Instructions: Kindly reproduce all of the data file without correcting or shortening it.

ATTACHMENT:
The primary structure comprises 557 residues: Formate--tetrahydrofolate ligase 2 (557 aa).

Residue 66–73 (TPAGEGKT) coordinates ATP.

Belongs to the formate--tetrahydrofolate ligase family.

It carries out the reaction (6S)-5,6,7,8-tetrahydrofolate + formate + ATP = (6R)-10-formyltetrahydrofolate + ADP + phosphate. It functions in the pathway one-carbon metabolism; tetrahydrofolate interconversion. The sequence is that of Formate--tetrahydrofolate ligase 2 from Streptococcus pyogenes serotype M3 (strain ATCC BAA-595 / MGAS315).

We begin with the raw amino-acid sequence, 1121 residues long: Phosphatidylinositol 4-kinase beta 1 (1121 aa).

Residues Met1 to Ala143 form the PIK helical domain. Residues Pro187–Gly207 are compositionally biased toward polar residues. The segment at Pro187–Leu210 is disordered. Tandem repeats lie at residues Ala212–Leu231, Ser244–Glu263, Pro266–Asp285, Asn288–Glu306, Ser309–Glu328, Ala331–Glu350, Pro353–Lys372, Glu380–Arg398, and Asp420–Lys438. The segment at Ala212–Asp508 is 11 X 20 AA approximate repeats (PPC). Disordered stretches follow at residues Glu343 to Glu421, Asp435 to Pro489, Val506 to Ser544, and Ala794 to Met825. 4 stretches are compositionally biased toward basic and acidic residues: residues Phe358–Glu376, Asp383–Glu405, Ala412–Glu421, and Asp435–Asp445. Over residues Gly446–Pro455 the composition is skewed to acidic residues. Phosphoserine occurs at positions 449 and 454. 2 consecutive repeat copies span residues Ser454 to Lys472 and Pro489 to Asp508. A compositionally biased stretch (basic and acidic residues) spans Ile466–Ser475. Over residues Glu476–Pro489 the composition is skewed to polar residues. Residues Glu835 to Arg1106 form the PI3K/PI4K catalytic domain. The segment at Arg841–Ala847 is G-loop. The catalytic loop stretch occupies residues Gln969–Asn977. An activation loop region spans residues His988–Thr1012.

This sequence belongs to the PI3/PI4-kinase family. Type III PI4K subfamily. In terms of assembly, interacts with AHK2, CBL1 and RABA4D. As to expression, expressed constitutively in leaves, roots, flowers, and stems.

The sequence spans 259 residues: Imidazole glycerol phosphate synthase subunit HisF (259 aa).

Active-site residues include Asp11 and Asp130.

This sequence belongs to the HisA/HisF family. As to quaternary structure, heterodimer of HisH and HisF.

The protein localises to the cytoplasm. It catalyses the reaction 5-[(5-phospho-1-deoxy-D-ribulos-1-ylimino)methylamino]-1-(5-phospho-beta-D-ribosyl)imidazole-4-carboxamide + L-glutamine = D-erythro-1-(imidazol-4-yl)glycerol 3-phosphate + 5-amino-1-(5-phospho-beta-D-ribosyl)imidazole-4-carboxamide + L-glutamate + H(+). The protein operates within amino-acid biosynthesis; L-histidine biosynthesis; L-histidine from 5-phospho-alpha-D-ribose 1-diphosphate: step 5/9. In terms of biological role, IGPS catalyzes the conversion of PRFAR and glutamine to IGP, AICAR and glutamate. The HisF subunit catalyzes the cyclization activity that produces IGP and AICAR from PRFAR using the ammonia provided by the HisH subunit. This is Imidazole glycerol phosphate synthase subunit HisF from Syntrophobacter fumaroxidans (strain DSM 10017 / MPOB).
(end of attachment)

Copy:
The primary structure comprises 557 residues: Formate--tetrahydrofolate ligase 2 (557 aa).

Residue 66–73 (TPAGEGKT) coordinates ATP.

Belongs to the formate--tetrahydrofolate ligase family.

It carries out the reaction (6S)-5,6,7,8-tetrahydrofolate + formate + ATP = (6R)-10-formyltetrahydrofolate + ADP + phosphate. It functions in the pathway one-carbon metabolism; tetrahydrofolate interconversion. The sequence is that of Formate--tetrahydrofolate ligase 2 from Streptococcus pyogenes serotype M3 (strain ATCC BAA-595 / MGAS315).

We begin with the raw amino-acid sequence, 1121 residues long: Phosphatidylinositol 4-kinase beta 1 (1121 aa).

Residues Met1 to Ala143 form the PIK helical domain. Residues Pro187–Gly207 are compositionally biased toward polar residues. The segment at Pro187–Leu210 is disordered. Tandem repeats lie at residues Ala212–Leu231, Ser244–Glu263, Pro266–Asp285, Asn288–Glu306, Ser309–Glu328, Ala331–Glu350, Pro353–Lys372, Glu380–Arg398, and Asp420–Lys438. The segment at Ala212–Asp508 is 11 X 20 AA approximate repeats (PPC). Disordered stretches follow at residues Glu343 to Glu421, Asp435 to Pro489, Val506 to Ser544, and Ala794 to Met825. 4 stretches are compositionally biased toward basic and acidic residues: residues Phe358–Glu376, Asp383–Glu405, Ala412–Glu421, and Asp435–Asp445. Over residues Gly446–Pro455 the composition is skewed to acidic residues. Phosphoserine occurs at positions 449 and 454. 2 consecutive repeat copies span residues Ser454 to Lys472 and Pro489 to Asp508. A compositionally biased stretch (basic and acidic residues) spans Ile466–Ser475. Over residues Glu476–Pro489 the composition is skewed to polar residues. Residues Glu835 to Arg1106 form the PI3K/PI4K catalytic domain. The segment at Arg841–Ala847 is G-loop. The catalytic loop stretch occupies residues Gln969–Asn977. An activation loop region spans residues His988–Thr1012.

This sequence belongs to the PI3/PI4-kinase family. Type III PI4K subfamily. In terms of assembly, interacts with AHK2, CBL1 and RABA4D. As to expression, expressed constitutively in leaves, roots, flowers, and stems.

The sequence spans 259 residues: Imidazole glycerol phosphate synthase subunit HisF (259 aa).

Active-site residues include Asp11 and Asp130.

This sequence belongs to the HisA/HisF family. As to quaternary structure, heterodimer of HisH and HisF.

The protein localises to the cytoplasm. It catalyses the reaction 5-[(5-phospho-1-deoxy-D-ribulos-1-ylimino)methylamino]-1-(5-phospho-beta-D-ribosyl)imidazole-4-carboxamide + L-glutamine = D-erythro-1-(imidazol-4-yl)glycerol 3-phosphate + 5-amino-1-(5-phospho-beta-D-ribosyl)imidazole-4-carboxamide + L-glutamate + H(+). The protein operates within amino-acid biosynthesis; L-histidine biosynthesis; L-histidine from 5-phospho-alpha-D-ribose 1-diphosphate: step 5/9. In terms of biological role, IGPS catalyzes the conversion of PRFAR and glutamine to IGP, AICAR and glutamate. The HisF subunit catalyzes the cyclization activity that produces IGP and AICAR from PRFAR using the ammonia provided by the HisH subunit. This is Imidazole glycerol phosphate synthase subunit HisF from Syntrophobacter fumaroxidans (strain DSM 10017 / MPOB).